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  • Writer's pictureChristian Service Center

JOIN US MONDAY, APRIL 22: Homelessness is a tragedy. It shouldn’t be a crime.


As the U.S. Supreme Court takes up Grants Pass v. Johnson, join community leaders as they stand up for humane, effective and proven alternatives to incarceration.


When: Monday, April 22, 11:00 a.m.


Where: George C. Young Federal Building and Courthouse, corner of W. Central Blvd. & N. Division Ave.,  Orlando, 32805


What: Nonprofit and community leaders speaking out as the U.S. Supreme Court begins hearing arguments in Grants Pass v. Johnson, considered the most significant Supreme Court case in decades about the rights of people who are homeless. The case will determine whether communities are allowed to punish people for things like sleeping outside with a pillow or blanket, even when there are no shelter beds available.


Background: In 2013, the city of Grants Pass, in southern Oregon, began aggressively enforcing a set of ordinances that made it unlawful to sleep anywhere on public property with so much as a blanket to survive cold nights, even when shelter was unavailable. City leaders openly said the goal was to make it as uncomfortable as possible for people to be homeless so that they would move to other jurisdictions and stay there.


Grants Pass is a city of roughly 40,000 population, but growth nearly doubled between 2000 and 2020. Rents and home prices rose suddenly and sharply, leading to a noticeable increase in homelessness.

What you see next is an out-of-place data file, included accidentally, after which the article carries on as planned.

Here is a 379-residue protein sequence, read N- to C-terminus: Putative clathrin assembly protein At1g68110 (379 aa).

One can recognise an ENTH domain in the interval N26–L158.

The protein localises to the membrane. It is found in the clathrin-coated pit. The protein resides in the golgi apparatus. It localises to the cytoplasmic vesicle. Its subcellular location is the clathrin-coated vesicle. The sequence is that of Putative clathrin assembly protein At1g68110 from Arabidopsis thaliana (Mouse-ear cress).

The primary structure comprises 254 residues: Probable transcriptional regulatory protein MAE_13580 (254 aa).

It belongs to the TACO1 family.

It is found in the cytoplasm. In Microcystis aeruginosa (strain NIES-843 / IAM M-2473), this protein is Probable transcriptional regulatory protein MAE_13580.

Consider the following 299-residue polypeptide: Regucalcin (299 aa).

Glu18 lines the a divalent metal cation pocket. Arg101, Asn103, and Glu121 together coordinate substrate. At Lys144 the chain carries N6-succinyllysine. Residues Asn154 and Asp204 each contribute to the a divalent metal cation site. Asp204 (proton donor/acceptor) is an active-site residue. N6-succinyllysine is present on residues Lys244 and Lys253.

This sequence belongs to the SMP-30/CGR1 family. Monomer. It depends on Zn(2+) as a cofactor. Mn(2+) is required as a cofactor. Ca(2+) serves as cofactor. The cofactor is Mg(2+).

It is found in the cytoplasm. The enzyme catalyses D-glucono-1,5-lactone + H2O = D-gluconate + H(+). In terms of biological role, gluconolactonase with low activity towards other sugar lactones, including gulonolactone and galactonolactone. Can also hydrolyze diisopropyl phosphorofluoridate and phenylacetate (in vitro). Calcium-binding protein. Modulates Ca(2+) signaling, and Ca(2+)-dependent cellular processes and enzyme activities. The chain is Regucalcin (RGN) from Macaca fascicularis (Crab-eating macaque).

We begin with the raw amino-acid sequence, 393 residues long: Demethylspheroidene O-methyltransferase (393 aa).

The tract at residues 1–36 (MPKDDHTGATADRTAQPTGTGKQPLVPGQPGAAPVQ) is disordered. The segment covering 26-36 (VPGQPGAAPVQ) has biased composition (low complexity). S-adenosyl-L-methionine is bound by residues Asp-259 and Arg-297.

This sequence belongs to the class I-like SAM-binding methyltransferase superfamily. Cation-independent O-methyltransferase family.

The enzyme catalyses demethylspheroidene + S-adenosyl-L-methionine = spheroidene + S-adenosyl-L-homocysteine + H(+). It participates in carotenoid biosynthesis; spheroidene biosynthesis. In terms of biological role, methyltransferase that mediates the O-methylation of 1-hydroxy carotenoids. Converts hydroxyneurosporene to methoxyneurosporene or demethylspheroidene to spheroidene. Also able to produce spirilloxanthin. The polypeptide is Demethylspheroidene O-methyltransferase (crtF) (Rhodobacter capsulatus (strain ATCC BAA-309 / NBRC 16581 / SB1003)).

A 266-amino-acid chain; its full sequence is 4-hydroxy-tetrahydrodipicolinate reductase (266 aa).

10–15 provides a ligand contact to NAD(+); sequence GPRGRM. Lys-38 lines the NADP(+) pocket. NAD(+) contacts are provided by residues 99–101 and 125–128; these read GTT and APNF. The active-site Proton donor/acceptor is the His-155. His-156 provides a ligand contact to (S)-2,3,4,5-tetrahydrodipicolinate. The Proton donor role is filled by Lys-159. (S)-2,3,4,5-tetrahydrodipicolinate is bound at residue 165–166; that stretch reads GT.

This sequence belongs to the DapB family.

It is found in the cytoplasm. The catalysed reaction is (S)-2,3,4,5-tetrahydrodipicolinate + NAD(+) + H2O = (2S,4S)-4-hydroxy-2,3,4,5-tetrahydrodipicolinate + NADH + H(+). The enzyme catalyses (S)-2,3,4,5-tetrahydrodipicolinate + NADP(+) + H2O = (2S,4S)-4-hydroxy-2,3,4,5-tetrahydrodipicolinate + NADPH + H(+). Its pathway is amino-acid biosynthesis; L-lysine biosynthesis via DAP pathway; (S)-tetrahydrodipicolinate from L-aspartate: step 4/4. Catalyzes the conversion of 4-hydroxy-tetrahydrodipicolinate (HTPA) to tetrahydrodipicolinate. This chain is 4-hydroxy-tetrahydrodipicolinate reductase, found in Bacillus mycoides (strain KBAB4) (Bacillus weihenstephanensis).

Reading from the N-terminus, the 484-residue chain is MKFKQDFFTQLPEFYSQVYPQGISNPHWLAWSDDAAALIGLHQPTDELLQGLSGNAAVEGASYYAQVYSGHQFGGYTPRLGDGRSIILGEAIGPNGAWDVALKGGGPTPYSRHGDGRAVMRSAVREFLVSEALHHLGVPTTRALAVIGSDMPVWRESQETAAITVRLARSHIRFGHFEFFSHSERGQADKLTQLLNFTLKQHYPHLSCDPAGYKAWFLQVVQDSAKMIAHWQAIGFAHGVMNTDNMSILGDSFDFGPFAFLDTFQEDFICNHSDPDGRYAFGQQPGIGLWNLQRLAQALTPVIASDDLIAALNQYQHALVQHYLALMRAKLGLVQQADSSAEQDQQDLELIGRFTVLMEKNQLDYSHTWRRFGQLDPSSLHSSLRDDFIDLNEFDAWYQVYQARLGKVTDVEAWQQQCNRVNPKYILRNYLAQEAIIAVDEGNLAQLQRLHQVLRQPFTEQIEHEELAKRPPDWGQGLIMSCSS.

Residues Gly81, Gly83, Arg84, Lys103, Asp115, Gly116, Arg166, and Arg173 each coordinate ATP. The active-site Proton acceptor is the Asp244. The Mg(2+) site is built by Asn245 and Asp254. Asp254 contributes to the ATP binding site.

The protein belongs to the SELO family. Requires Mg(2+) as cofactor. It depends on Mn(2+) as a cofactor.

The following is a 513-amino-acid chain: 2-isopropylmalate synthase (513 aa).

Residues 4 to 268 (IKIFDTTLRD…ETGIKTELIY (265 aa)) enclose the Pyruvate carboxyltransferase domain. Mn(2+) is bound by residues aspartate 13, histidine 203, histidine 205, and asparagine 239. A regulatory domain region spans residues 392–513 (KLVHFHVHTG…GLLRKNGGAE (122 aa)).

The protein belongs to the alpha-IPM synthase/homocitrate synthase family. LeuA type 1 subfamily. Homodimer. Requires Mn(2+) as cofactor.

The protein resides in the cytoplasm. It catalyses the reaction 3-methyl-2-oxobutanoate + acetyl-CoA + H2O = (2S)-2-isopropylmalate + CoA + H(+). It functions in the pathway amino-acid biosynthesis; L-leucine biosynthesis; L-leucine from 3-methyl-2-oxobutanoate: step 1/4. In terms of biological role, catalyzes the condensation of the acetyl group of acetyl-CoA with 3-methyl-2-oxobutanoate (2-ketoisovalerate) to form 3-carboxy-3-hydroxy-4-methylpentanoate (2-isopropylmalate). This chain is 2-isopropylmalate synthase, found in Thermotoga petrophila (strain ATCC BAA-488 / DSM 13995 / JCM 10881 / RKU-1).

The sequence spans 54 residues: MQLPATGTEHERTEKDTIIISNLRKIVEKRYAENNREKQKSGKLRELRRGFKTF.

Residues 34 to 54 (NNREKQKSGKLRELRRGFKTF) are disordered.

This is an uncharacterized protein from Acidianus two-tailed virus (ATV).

In cities across the nation, advocates for our unhoused neighbors will host rallies and speeches in support of lower court rulings that say citizens cannot be arrested for sleeping outside when there is no reasonable alternative. Despite those rulings, increasingly, communities have arrested people for such acts as sleeping, sitting, camping and lying down – inhumane and ultimately counter-productive ways of dealing with the lack of affordable housing that is driving homelessness.


Local experts and advocates including leadership of the Christian Service Center for Central Florida, Homeless Services Network of Central Florida and others will discuss the costs and trauma of arrest, Central Florida’s severe lack of affordable housing, the number of working adults who are homeless, recent trends in Florida and other states, alternatives to arrest, and the data on arrests vs. housing programs.

Questions? Please call or text Eric Gray at 407-797-7755 or email egray@christianservicecenter.org



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